Frequently asked questions for print projects
A few common questions that come up during print-based projects are:
- What are suitable files to supply project content?
- At the completion of my project do I get to keep all files associated with my job?
- Who owns copyright of my commissioned design work?
- What colour modes are commonly used in printing?
- What is CMYK, process colour or full colour?
- What is Pantone Spot colour or solid colour?
- What is colour matching?
- What is a high resolution image?
- What is print stock / paper stock?
- What is diecutting?
- What is embossing?
- What are spot varnishes and other special finishes?
All images should be high resolution TIFF or JPG files, in CMYK colour if possible, and should be no less than 300dpi at final output size. See the guide to image resolution below for more information. All text content should be final, fully proofed for spelling and details included, and should be in digital format e.g. a Word document or similar text file.
Sauce will supply any press-ready print files upon request, and if requested can supply low resolution files for suitable for web use. If your project included a logo design, you will be supplied with standard print and web file formatsâ€”EPS, TIFF, PDF, JPG and PNG, and can request other formats as necessary.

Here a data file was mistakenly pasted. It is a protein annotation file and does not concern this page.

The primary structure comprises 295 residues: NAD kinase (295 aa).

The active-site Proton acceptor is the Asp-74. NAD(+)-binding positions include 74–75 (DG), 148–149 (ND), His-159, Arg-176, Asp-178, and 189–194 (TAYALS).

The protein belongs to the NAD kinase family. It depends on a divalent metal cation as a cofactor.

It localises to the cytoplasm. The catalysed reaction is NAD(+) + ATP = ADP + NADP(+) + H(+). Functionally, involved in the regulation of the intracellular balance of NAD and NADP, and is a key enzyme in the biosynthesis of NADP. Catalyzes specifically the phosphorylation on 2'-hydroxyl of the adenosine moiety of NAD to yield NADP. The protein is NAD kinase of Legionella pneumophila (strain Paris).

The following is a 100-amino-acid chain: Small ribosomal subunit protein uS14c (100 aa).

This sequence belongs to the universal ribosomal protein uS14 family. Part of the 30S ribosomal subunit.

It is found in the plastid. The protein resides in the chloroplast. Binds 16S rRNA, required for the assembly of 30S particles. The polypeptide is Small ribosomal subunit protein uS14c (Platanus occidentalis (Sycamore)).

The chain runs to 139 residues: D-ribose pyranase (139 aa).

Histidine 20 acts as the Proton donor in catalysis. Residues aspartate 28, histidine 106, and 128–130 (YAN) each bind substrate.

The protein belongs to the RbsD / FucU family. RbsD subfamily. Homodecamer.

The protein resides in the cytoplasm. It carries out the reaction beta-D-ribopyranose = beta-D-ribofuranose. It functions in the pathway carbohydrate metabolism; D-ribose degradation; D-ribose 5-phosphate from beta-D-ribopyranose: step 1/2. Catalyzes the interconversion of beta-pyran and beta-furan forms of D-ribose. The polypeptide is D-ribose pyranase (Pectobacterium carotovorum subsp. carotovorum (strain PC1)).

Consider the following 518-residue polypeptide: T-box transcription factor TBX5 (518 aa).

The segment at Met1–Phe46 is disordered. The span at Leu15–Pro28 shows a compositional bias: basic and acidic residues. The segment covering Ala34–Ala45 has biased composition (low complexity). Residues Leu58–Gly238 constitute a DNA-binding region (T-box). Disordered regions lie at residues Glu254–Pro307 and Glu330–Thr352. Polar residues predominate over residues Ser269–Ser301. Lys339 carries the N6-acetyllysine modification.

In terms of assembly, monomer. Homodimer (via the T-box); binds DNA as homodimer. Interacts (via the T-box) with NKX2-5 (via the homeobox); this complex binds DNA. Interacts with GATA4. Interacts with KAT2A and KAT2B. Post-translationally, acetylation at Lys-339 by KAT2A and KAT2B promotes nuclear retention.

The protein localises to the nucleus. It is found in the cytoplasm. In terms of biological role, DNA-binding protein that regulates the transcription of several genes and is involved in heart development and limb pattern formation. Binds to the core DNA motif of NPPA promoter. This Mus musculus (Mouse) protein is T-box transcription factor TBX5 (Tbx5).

As part of our company policy we do not give out working files unless necessary for a print supplier, or when negotiated as an additional client engagement contract.
All Sauce Design commissioned work is carried out in accordance with the Copyright Act 1968 (Cth) and common laws of Australia.
“Commissioned Works:… In general terms, if a graphic artist is commissioned to create an artistic work, the graphic artist will own copyright, unless there is an agreement to the contrary. In these cases, the client will have the right (â€œlicenceâ€) to use the work for the purposes for which it was commissioned.”
– Extract from the Australian Copyright Council Information Sheet G75 Graphic Designers.
For more information please download Graphic Designers G075 from the Australian Copyright Council website.
Clients can negotiate with Sauce Design a fee for the full release of copyright for their commissioned work.
Additional applications of the work outside the original intended purpose including additional licenses and/or assignment of copyright interests are subject to written consent by Sauce Design. Market rates apply for such additional applications including modifications to original work.
CMYK, pantone spot, duotone and greyscale.
CMYK stands for Cyan Magenta Yellow and Key plate (or Black) and is process colour or full colour. This type of printing is used for reproducing multicolour images, such as photographs. The 4 colours are mixed via various concentrations or ratios of dots in offset printing to create a wide range of hues.